Gold showed the strongest drop in nearly three years on Tuesday

05 Oct 2016

The gold prices showed the strongest drop in nearly three years on Tuesday, on a stronger US dollar and increased expectations of a Federal Reserve rate rise by year end, prompted investors to sell this precious metal. December gold futures at СОМЕХ closed down by 3.3% at 1,266.3 dollars per troy ounce. This is the lowest closing level since June 23. The cost of October silver contract, which is generally more volatile than gold, fell by 5.7% to 17.71 dollars per troy ounce. This is the strongest drop since January 2015. Traders turned to these two precious metals this year leading by a steady US dollar and the Fed, which turned out to be less inclined to raise interest rates earlier than investors expected. Recent signs showing the US economy to be strong enough for the Central Bank to raise interest rates by the end of the year, prompted some investors to lock in profits. The gold price has increased by nearly 19.46%, and the silver price has increased by 28.6% this year. “The market is coming to terms with what may be a new burst of dollar strength and a U.S. economy that is strong enough to bear an interest-rate increase,” said Ira Epstein, a strategist at the Linn Group. “This is where you step away from gold.” A drop in the British pound to a multidecade low helped boost the US dollar. The Wall Street Journal Dollar Index was recently up 0.6% at 87.06. A strong dollar tends to weigh on gold, which is priced in the U.S. currency and becomes more expensive to overseas buyers when the dollar appreciates. The U.S. currency was also firmer following a rebound in U.S. manufacturing data published shortly before. In addition, Fed President Loretta Mester reiterated her call for higher U.S. interest rates. Fed-funds futures, used to bet on central-bank policy, showed Tuesday that investors assigned a 63% likelihood to a rate increase in December, up from 61.6% the previous day, according to CME data. Expectations of higher rates often pressure gold. Gold does not bring interest income, so the metal is usually difficult to compete with other assets in a period of rising interest rates. Investors are also looking ahead to September nonfarm payrolls figures from the U.S. on Friday. A strong number could bolster the case for a rate increase in December and dent gold further, analysts said. “I think any strength of the U.S. economy is going to be negative for gold,” said John Davies, a global industry strategist at BMI Research. Not everyone is convinced that gold is headed lower. Peter Hug, global director of trading at Kitco Metals, said many of the factors that drove gold higher this year, including negative interest rates in Europe and Japan, will likely remain in place. At the same time, it is too early to tell whether the U.S. economy will stay strong through December, he said.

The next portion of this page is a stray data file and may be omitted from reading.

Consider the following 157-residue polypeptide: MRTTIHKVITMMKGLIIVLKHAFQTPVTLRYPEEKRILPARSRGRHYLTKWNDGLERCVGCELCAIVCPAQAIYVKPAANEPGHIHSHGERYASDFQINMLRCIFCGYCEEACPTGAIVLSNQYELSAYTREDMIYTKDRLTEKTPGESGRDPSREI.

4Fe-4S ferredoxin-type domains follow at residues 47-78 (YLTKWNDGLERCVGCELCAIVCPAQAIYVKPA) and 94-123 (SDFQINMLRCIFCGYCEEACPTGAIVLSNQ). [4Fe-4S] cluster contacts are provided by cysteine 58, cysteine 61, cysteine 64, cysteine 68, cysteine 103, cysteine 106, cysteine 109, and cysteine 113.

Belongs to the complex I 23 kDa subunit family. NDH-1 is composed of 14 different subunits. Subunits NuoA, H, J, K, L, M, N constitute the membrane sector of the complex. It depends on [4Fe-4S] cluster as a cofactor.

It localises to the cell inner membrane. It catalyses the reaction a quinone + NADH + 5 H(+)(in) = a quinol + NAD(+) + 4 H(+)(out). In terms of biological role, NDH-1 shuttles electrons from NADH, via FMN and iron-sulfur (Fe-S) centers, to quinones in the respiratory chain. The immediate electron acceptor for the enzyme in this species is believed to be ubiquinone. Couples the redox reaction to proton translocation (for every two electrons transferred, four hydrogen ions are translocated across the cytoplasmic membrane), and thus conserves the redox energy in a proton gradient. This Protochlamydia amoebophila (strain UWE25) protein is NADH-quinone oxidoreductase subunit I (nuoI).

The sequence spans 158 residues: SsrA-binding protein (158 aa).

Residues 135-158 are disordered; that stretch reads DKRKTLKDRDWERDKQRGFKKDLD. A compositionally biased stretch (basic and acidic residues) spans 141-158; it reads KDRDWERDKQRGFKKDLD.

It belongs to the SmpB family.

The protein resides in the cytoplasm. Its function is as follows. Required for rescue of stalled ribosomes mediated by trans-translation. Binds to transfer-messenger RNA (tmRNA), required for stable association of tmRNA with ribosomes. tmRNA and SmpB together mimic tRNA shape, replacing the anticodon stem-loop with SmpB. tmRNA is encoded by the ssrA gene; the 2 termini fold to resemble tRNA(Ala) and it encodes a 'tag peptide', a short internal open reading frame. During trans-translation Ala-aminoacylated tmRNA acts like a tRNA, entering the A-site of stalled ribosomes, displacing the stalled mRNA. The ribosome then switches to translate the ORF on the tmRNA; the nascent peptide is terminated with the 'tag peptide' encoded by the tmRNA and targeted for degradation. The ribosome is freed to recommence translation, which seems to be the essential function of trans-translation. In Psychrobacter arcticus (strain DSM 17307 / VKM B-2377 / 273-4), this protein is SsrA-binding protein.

Source: Economical Information Agency «PRIME»